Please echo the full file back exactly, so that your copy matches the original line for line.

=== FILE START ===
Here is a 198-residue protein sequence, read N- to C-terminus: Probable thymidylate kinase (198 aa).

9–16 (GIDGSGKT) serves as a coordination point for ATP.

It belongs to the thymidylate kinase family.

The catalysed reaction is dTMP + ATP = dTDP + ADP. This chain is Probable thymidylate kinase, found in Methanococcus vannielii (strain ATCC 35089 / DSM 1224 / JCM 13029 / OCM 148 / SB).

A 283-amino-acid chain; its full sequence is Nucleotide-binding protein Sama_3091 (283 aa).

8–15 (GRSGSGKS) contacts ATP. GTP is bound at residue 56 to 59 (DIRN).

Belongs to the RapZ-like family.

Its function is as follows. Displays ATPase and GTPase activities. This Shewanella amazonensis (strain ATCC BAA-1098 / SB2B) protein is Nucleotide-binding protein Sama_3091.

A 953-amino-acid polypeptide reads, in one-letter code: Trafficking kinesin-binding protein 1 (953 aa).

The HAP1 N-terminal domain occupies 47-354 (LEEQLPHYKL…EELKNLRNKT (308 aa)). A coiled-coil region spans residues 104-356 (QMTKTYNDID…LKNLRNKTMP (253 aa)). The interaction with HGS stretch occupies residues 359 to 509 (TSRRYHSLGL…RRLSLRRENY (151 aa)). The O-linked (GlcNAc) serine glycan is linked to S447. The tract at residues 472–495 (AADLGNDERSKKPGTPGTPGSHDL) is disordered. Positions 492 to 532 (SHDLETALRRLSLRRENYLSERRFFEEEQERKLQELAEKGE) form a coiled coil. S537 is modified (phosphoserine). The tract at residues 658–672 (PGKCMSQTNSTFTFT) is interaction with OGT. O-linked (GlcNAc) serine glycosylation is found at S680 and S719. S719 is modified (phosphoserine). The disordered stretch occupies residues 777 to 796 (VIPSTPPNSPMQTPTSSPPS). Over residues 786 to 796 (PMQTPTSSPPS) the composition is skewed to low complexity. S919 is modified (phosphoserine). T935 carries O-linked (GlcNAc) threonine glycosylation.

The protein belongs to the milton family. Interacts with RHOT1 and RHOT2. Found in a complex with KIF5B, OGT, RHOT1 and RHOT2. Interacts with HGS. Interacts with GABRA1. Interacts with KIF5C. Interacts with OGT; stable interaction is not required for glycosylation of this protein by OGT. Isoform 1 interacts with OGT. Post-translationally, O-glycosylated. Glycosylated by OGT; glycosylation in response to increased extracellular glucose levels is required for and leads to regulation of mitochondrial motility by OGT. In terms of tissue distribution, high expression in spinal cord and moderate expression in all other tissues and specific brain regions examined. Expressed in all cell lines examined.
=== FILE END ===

Here is a 198-residue protein sequence, read N- to C-terminus: Probable thymidylate kinase (198 aa).

9–16 (GIDGSGKT) serves as a coordination point for ATP.

It belongs to the thymidylate kinase family.

The catalysed reaction is dTMP + ATP = dTDP + ADP. This chain is Probable thymidylate kinase, found in Methanococcus vannielii (strain ATCC 35089 / DSM 1224 / JCM 13029 / OCM 148 / SB).

A 283-amino-acid chain; its full sequence is Nucleotide-binding protein Sama_3091 (283 aa).

8–15 (GRSGSGKS) contacts ATP. GTP is bound at residue 56 to 59 (DIRN).

Belongs to the RapZ-like family.

Its function is as follows. Displays ATPase and GTPase activities. This Shewanella amazonensis (strain ATCC BAA-1098 / SB2B) protein is Nucleotide-binding protein Sama_3091.

A 953-amino-acid polypeptide reads, in one-letter code: Trafficking kinesin-binding protein 1 (953 aa).

The HAP1 N-terminal domain occupies 47-354 (LEEQLPHYKL…EELKNLRNKT (308 aa)). A coiled-coil region spans residues 104-356 (QMTKTYNDID…LKNLRNKTMP (253 aa)). The interaction with HGS stretch occupies residues 359 to 509 (TSRRYHSLGL…RRLSLRRENY (151 aa)). The O-linked (GlcNAc) serine glycan is linked to S447. The tract at residues 472–495 (AADLGNDERSKKPGTPGTPGSHDL) is disordered. Positions 492 to 532 (SHDLETALRRLSLRRENYLSERRFFEEEQERKLQELAEKGE) form a coiled coil. S537 is modified (phosphoserine). The tract at residues 658–672 (PGKCMSQTNSTFTFT) is interaction with OGT. O-linked (GlcNAc) serine glycosylation is found at S680 and S719. S719 is modified (phosphoserine). The disordered stretch occupies residues 777 to 796 (VIPSTPPNSPMQTPTSSPPS). Over residues 786 to 796 (PMQTPTSSPPS) the composition is skewed to low complexity. S919 is modified (phosphoserine). T935 carries O-linked (GlcNAc) threonine glycosylation.

The protein belongs to the milton family. Interacts with RHOT1 and RHOT2. Found in a complex with KIF5B, OGT, RHOT1 and RHOT2. Interacts with HGS. Interacts with GABRA1. Interacts with KIF5C. Interacts with OGT; stable interaction is not required for glycosylation of this protein by OGT. Isoform 1 interacts with OGT. Post-translationally, O-glycosylated. Glycosylated by OGT; glycosylation in response to increased extracellular glucose levels is required for and leads to regulation of mitochondrial motility by OGT. In terms of tissue distribution, high expression in spinal cord and moderate expression in all other tissues and specific brain regions examined. Expressed in all cell lines examined.